Like The London Project, this is a crime story with female protagonist in a total surveillance society.
I’m not doing a theme. The gods of Amazon Vine demanded a prompt review of this one.
Review: Lightless, C. A. Higgins, 2015.
Things are claustrophobic in the Solar System of a few centuries hence.
There’s room, plenty of room. Man lives on Earth, Luna, Mars and various planetoids and moons.
People used to live on Saturn’s moons too – before they rebelled against the System, and it killed them all.
Rebellion persists, though, in a shadowy figure, the Mallt-y-Nos, and her organization.
When stowaways Leontios Ivanov and Mattie Gale are captured aboard the System’s supersecret spaceship the Ananke, System security agent Ida Stays is sent aboard to interrogate Ivanov. She is convinced he knows who Mallt-y-Nos is.
The best part of the story is Higgins skillfully filling in the backstory mostly through those interrogation sessions.
She restricts herself, for most of the book, to three viewpoint characters: Ida, Ivanov, and the story’s heroine, engineer and computer scientist Althea Bastet.
There is a claustrophobic feel to the story because we never leave the Ananke and because the characters are always cautious about the emotions and thoughts they express because, like everywhere else humans live in the Solar System, they are watched by the System.
The various plots and subplots come together perhaps too neatly at the end, but I particularly liked the final chapters.
The overarching problem with Higgins’ story is vagueness. We’re not sure if the System is a government headed by an artificial intelligence or humans or a combination of both. The details of the government are vague. The justification for what happens in the final chapter is vague.
And the marketing for this book is misleading. It is not a “’locked spaceship’ mystery”. It is more a haunted spaceship mystery. Higgins, trained as an astrophysicist, does not give us “bold speculation”. The secret ability of the black-hole powered Ananke? It can reverse entropy. Certainly useful, but we don’t even get pseudoscientific babble as an explanation.
Presumably some of these questions will be answered in the sequel, and I found this book good enough that I will probably take a look at it.
Explicit Additional Thoughts (with Many Spoilers)
The final chapter is called “Deus Ex Machina”, and it is meant quite literally.
After their capture, Mattie escapes, briefly plays around with the ship’s computer, and then seemingly exits the plot via a death of starvation in an escape pod. That he hasn’t really left the ship is no surprise.
Nor is a surprise that he has altered the program of Ananke‘s computer. This results in a new intelligence — nicely unconcerned with humanity — being born. But this is another case where even the pseudoscientific rationale is pretty minimal. You see Mattie and Ivanov like having their ship’s computer being a bit chaotic, having a personality. Althea’s computer is programmed to alter chaos (that’s the thin gruel rationalization for controlling entropy). The meshing of the two somehow produces an intelligence.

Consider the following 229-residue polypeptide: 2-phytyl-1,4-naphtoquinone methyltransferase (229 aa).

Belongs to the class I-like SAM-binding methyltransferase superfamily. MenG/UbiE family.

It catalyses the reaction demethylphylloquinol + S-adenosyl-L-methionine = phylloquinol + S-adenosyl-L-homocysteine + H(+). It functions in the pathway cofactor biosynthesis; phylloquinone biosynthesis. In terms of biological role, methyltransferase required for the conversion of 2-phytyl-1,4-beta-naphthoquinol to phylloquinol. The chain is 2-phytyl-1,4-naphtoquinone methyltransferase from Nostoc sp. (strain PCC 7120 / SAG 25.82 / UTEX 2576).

Not only is the System vaguely described. It seems kind of stupid in missing the obvious use of Morse code in Ivanov’s communication with his allegedly law-abiding-as-they-come mother (and widow of that rebel that got his fellow Saturnians wiped out).
And there is one of those annoying, so easy to fix and so trivial, bits when Althea gets her hands on a gun that has a double action which, it is implied, means it has something like a hair trigger. Handguns with a double action are the opposite of having a hair trigger. They are often deliberately engineered to be harder to fire.
Higgins likes to make her metaphorical connections. Stays’ rotting body is compared to the post-revolutionary political corpse of the System. And there’s a brief mention at the conclusion of the real Solar System being perturbed like the System. (I was briefly reminded of Donald Moffitt’s Mechanical Sky where the Solar System is moved.)
Speaking of the System … Higgins’ name annoyed me for idiosyncratic reasons. When I was a teenager, I wrote a science fiction “novel” with a government called “The System” — that was the title too. (I know. You’re shocked, shocked that a reviewer once tried their hand at fiction.) It was inspired by the tv series Logan’s Run though it naively used elements of Aldous Huxley’s Brave New World — which I hadn’t read yet.
Finally, I really hope that the author’s name, “C. A. Higgins”, was intended by the marketing department to sound like the successful brand name “S. A. Corey” associated with Solar System adventure. I’d really hate to think somebody thought nobody would buy a hard science fiction novel with a woman’s name on it.
I wasn’t able to find Higgins in the ISFDB. She is listed as being a runner up for the 2013 Dell Magazines Award for Undergraduate Excellence in Science Fiction and Fantasy Writing. I was too lazy to ferret out her identity.